(ATLANTA) – Secretary of State Brad Raffensperger called Tuesday for civic organizations, religious groups and others to help counties recruit critically needed poll workers for the November general election.

“Secretary of State Brad Raffensperger is working with civic organizations across the state to enhance county poll worker recruitment efforts,” said Walter Jones, communications manager for the Secretary of State’s Office. “At the end of the day, we will have more than 5,000 poll workers and techs recruited and/or trained for the November elections.” 

Organizations eager to partner with the Secretary of State’s Office will find all they need to spread the word. A virtual toolkit, , includes messages in English and Spanish for posters, member emails, social media posts and websites. 

The materials direct people interested in being a paid poll worker to where they can sign up. Those names are sent regularly to the counties where the individuals live.

Counties in Georgia run elections. They make all decisions about hiring poll workers, training them and assignments to polling locations. Poll workers may only reside in the county where they live or are county employees.

The other requirements for a paid poll worker are being over age 16, able to read and write English, free of felony convictions and no close relative of any candidate on the ballot in the polling place where they are working.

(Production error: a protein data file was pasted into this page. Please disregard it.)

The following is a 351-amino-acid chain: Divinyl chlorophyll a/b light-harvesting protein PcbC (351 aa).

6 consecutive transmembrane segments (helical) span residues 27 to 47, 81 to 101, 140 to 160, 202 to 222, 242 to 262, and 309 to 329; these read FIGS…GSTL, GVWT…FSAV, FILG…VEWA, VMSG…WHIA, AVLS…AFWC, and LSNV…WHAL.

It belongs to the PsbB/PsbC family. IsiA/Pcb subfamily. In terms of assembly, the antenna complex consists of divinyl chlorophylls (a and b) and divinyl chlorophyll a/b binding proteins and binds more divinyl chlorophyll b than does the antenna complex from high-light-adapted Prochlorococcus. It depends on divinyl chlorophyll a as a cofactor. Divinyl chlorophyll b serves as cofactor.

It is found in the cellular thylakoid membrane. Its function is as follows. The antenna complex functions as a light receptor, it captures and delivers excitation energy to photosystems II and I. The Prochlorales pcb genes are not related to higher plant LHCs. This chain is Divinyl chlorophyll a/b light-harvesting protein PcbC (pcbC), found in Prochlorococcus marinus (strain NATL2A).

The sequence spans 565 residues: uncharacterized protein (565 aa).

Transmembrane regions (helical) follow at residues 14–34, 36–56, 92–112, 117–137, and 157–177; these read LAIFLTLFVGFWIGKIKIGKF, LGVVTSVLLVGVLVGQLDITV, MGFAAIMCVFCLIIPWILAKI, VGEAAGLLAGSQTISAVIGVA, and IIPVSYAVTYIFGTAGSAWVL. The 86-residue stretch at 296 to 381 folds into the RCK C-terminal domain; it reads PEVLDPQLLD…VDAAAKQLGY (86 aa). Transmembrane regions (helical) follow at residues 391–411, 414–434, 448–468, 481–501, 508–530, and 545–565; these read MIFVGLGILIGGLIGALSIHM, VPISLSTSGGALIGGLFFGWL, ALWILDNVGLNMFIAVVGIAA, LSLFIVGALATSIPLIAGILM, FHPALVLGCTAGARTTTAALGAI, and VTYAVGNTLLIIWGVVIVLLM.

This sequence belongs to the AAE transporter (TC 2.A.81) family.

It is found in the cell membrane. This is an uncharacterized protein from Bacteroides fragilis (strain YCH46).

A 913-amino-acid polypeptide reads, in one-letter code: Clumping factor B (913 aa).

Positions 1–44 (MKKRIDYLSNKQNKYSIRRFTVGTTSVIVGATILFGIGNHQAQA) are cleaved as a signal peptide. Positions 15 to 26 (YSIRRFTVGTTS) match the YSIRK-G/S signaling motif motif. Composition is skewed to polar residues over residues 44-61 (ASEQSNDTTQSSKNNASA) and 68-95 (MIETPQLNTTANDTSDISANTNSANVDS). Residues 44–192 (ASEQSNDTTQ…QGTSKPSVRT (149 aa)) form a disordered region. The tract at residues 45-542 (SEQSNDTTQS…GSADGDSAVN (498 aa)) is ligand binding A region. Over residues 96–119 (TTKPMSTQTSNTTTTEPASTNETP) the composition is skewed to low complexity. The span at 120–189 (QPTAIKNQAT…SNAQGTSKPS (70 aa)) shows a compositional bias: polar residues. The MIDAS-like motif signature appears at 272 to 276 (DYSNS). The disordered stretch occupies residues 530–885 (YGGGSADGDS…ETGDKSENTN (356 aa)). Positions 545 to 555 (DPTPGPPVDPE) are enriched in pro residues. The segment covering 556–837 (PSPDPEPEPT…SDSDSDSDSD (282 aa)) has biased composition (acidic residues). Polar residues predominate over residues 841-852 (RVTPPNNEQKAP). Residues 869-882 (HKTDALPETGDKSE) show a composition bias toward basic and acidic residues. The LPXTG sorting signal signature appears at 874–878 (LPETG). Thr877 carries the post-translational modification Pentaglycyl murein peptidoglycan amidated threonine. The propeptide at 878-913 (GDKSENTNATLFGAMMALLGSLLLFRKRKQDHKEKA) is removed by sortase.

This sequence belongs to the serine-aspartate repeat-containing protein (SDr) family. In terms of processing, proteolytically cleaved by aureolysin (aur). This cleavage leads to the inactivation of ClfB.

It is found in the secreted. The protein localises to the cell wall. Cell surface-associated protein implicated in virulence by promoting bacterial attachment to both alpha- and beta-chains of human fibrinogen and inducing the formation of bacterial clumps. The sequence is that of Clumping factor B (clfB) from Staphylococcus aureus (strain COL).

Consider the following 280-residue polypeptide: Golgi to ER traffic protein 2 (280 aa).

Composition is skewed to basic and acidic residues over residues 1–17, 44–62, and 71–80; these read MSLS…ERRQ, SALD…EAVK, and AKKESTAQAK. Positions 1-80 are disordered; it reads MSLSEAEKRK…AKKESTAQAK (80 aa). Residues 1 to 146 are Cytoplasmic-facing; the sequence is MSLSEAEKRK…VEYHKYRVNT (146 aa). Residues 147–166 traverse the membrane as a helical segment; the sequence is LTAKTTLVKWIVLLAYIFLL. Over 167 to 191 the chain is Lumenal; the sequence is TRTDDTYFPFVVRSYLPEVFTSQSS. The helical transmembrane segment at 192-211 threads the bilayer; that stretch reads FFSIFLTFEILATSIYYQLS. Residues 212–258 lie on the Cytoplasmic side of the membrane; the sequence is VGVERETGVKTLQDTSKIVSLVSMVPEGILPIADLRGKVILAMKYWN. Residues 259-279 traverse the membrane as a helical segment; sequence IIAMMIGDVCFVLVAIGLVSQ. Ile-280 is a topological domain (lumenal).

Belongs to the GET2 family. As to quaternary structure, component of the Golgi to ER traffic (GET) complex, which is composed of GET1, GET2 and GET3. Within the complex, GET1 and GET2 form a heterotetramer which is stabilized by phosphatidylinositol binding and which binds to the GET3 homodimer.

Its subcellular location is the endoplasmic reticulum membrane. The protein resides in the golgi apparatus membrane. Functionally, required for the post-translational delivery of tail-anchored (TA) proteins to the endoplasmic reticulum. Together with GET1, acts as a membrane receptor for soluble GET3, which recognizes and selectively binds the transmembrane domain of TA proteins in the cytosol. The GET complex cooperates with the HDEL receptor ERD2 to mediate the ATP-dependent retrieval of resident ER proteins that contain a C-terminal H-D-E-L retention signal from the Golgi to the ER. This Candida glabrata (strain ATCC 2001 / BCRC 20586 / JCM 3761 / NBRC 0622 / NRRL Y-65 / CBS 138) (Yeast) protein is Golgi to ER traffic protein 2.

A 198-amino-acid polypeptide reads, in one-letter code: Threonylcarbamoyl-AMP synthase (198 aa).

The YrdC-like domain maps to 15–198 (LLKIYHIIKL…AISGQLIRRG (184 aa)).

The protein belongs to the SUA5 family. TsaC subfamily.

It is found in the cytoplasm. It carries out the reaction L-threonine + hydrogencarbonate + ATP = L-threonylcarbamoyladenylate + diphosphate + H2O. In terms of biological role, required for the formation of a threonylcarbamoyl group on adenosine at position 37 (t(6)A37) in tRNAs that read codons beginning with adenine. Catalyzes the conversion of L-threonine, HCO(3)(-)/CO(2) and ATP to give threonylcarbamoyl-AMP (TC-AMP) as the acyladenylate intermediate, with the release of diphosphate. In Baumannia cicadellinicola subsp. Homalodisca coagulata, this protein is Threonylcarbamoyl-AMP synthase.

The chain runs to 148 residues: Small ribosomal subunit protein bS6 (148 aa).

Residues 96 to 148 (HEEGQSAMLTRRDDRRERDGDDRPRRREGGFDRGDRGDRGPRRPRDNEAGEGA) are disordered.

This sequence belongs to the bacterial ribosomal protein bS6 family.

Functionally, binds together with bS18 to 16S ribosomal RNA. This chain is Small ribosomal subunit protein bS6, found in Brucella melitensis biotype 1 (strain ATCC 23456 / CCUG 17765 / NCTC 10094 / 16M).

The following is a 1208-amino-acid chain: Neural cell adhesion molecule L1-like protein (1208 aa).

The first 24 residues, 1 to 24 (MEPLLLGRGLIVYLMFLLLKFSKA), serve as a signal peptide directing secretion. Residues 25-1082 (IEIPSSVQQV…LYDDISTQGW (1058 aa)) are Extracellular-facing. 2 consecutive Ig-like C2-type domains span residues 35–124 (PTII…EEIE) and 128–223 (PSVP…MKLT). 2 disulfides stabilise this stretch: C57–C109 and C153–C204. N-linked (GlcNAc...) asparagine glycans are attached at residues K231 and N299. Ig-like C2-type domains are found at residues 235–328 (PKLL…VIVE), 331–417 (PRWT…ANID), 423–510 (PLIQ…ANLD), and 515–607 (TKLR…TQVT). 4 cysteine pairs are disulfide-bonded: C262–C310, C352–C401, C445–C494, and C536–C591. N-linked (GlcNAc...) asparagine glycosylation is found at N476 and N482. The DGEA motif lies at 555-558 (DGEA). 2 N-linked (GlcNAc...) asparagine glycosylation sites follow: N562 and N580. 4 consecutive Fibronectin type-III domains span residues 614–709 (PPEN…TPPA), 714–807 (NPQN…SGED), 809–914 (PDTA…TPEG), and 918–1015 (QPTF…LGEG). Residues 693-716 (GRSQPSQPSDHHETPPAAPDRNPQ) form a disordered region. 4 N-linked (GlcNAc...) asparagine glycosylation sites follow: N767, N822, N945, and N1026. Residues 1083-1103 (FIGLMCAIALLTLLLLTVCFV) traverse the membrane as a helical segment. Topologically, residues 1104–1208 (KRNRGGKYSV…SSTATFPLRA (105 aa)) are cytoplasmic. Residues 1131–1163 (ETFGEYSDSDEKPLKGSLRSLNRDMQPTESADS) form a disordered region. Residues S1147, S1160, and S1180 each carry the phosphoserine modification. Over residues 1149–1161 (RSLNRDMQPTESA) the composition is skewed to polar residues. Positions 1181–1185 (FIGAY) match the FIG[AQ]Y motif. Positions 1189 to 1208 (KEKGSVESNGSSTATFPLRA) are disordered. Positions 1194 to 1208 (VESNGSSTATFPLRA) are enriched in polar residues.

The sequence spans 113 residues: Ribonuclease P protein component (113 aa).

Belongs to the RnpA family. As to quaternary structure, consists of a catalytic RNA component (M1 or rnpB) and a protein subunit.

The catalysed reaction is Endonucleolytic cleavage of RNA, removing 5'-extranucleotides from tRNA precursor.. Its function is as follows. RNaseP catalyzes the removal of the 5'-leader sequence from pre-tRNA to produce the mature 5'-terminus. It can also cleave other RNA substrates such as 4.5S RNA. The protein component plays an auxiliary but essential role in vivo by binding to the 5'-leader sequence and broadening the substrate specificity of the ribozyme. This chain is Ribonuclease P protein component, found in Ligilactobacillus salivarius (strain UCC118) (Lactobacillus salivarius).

Pay ranges from $40 to $150 per day on Election Day plus $20-40 for the required training beforehand, depending on the county. Most counties expect poll workers to be on the job the entire time polls are open, 7 a.m. to 7 p.m., plus time for set up and closing down. The website has answers to other common questions about the job.

“Civic, business and religious organizations sincerely want to help make things better for their neighbors. Partnering with a poll worker recruitment campaign is a tangible way to do it,” Raffensperger said.

Georgia is recognized as a national leader in elections. It was the first state in the country to implement the trifecta of automatic voter registration, at least 16 days of early voting (which has been called the “gold standard”), and no-excuse absentee voting. Georgia continues to set records for voter turnout and election participation, seeing the largest increase in average turnout of any state in the 2018 midterm election and record primary turnout in 2020, with over 1.1 million absentee-by-mail voters and over 1.2 million in-person voters utilizing Georgia’s new, secure, paper ballot voting system.


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